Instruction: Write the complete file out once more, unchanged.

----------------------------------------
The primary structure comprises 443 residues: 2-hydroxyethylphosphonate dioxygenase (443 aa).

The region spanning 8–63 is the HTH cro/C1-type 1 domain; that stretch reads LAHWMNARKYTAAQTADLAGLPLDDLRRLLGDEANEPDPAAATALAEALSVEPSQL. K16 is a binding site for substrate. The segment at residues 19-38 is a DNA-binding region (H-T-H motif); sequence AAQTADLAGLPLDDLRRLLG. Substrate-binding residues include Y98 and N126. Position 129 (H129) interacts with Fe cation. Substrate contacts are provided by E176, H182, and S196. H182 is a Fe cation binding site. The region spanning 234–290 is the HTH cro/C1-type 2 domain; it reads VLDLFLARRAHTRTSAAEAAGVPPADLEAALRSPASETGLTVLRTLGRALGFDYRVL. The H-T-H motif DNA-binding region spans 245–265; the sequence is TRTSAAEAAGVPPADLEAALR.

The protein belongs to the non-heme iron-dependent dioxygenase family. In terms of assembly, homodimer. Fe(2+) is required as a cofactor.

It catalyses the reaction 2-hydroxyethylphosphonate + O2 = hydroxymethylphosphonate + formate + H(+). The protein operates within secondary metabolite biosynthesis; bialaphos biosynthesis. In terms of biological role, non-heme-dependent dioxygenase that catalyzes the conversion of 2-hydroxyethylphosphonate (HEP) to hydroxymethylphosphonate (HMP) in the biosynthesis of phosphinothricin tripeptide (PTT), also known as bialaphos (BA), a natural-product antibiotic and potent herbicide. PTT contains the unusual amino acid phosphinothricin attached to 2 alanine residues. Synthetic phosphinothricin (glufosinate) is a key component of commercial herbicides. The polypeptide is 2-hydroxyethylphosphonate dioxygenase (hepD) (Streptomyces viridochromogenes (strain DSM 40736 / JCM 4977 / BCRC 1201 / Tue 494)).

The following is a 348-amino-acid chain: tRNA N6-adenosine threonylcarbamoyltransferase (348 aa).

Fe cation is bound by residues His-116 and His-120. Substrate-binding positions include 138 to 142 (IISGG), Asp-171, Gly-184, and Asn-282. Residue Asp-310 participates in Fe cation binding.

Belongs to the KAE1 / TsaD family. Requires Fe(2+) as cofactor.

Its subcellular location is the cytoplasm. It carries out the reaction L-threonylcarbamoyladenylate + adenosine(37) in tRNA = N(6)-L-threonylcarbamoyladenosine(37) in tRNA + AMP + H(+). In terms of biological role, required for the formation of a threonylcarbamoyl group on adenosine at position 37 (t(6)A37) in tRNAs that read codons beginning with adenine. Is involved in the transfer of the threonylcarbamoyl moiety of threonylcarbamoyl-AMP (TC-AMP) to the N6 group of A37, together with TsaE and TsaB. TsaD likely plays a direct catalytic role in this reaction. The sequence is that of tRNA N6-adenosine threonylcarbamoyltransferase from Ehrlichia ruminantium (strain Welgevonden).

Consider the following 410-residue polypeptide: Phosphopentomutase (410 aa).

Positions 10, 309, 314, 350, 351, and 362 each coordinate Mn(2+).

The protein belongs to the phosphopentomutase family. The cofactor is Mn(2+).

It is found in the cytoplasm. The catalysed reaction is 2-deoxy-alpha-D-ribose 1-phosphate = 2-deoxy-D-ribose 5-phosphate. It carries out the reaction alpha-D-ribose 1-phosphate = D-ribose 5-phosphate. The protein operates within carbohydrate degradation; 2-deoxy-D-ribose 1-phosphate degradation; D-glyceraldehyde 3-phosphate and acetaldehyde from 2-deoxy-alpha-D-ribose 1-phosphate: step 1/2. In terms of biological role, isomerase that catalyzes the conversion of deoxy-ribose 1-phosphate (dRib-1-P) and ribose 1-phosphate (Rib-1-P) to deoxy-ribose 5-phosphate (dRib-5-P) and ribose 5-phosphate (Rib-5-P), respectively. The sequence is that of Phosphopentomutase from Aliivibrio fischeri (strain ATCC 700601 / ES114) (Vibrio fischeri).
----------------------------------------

The primary structure comprises 443 residues: 2-hydroxyethylphosphonate dioxygenase (443 aa).

The region spanning 8–63 is the HTH cro/C1-type 1 domain; that stretch reads LAHWMNARKYTAAQTADLAGLPLDDLRRLLGDEANEPDPAAATALAEALSVEPSQL. K16 is a binding site for substrate. The segment at residues 19-38 is a DNA-binding region (H-T-H motif); sequence AAQTADLAGLPLDDLRRLLG. Substrate-binding residues include Y98 and N126. Position 129 (H129) interacts with Fe cation. Substrate contacts are provided by E176, H182, and S196. H182 is a Fe cation binding site. The region spanning 234–290 is the HTH cro/C1-type 2 domain; it reads VLDLFLARRAHTRTSAAEAAGVPPADLEAALRSPASETGLTVLRTLGRALGFDYRVL. The H-T-H motif DNA-binding region spans 245–265; the sequence is TRTSAAEAAGVPPADLEAALR.

The protein belongs to the non-heme iron-dependent dioxygenase family. In terms of assembly, homodimer. Fe(2+) is required as a cofactor.

It catalyses the reaction 2-hydroxyethylphosphonate + O2 = hydroxymethylphosphonate + formate + H(+). The protein operates within secondary metabolite biosynthesis; bialaphos biosynthesis. In terms of biological role, non-heme-dependent dioxygenase that catalyzes the conversion of 2-hydroxyethylphosphonate (HEP) to hydroxymethylphosphonate (HMP) in the biosynthesis of phosphinothricin tripeptide (PTT), also known as bialaphos (BA), a natural-product antibiotic and potent herbicide. PTT contains the unusual amino acid phosphinothricin attached to 2 alanine residues. Synthetic phosphinothricin (glufosinate) is a key component of commercial herbicides. The polypeptide is 2-hydroxyethylphosphonate dioxygenase (hepD) (Streptomyces viridochromogenes (strain DSM 40736 / JCM 4977 / BCRC 1201 / Tue 494)).

The following is a 348-amino-acid chain: tRNA N6-adenosine threonylcarbamoyltransferase (348 aa).

Fe cation is bound by residues His-116 and His-120. Substrate-binding positions include 138 to 142 (IISGG), Asp-171, Gly-184, and Asn-282. Residue Asp-310 participates in Fe cation binding.

Belongs to the KAE1 / TsaD family. Requires Fe(2+) as cofactor.

Its subcellular location is the cytoplasm. It carries out the reaction L-threonylcarbamoyladenylate + adenosine(37) in tRNA = N(6)-L-threonylcarbamoyladenosine(37) in tRNA + AMP + H(+). In terms of biological role, required for the formation of a threonylcarbamoyl group on adenosine at position 37 (t(6)A37) in tRNAs that read codons beginning with adenine. Is involved in the transfer of the threonylcarbamoyl moiety of threonylcarbamoyl-AMP (TC-AMP) to the N6 group of A37, together with TsaE and TsaB. TsaD likely plays a direct catalytic role in this reaction. The sequence is that of tRNA N6-adenosine threonylcarbamoyltransferase from Ehrlichia ruminantium (strain Welgevonden).

Consider the following 410-residue polypeptide: Phosphopentomutase (410 aa).

Positions 10, 309, 314, 350, 351, and 362 each coordinate Mn(2+).

The protein belongs to the phosphopentomutase family. The cofactor is Mn(2+).

It is found in the cytoplasm. The catalysed reaction is 2-deoxy-alpha-D-ribose 1-phosphate = 2-deoxy-D-ribose 5-phosphate. It carries out the reaction alpha-D-ribose 1-phosphate = D-ribose 5-phosphate. The protein operates within carbohydrate degradation; 2-deoxy-D-ribose 1-phosphate degradation; D-glyceraldehyde 3-phosphate and acetaldehyde from 2-deoxy-alpha-D-ribose 1-phosphate: step 1/2. In terms of biological role, isomerase that catalyzes the conversion of deoxy-ribose 1-phosphate (dRib-1-P) and ribose 1-phosphate (Rib-1-P) to deoxy-ribose 5-phosphate (dRib-5-P) and ribose 5-phosphate (Rib-5-P), respectively. The sequence is that of Phosphopentomutase from Aliivibrio fischeri (strain ATCC 700601 / ES114) (Vibrio fischeri).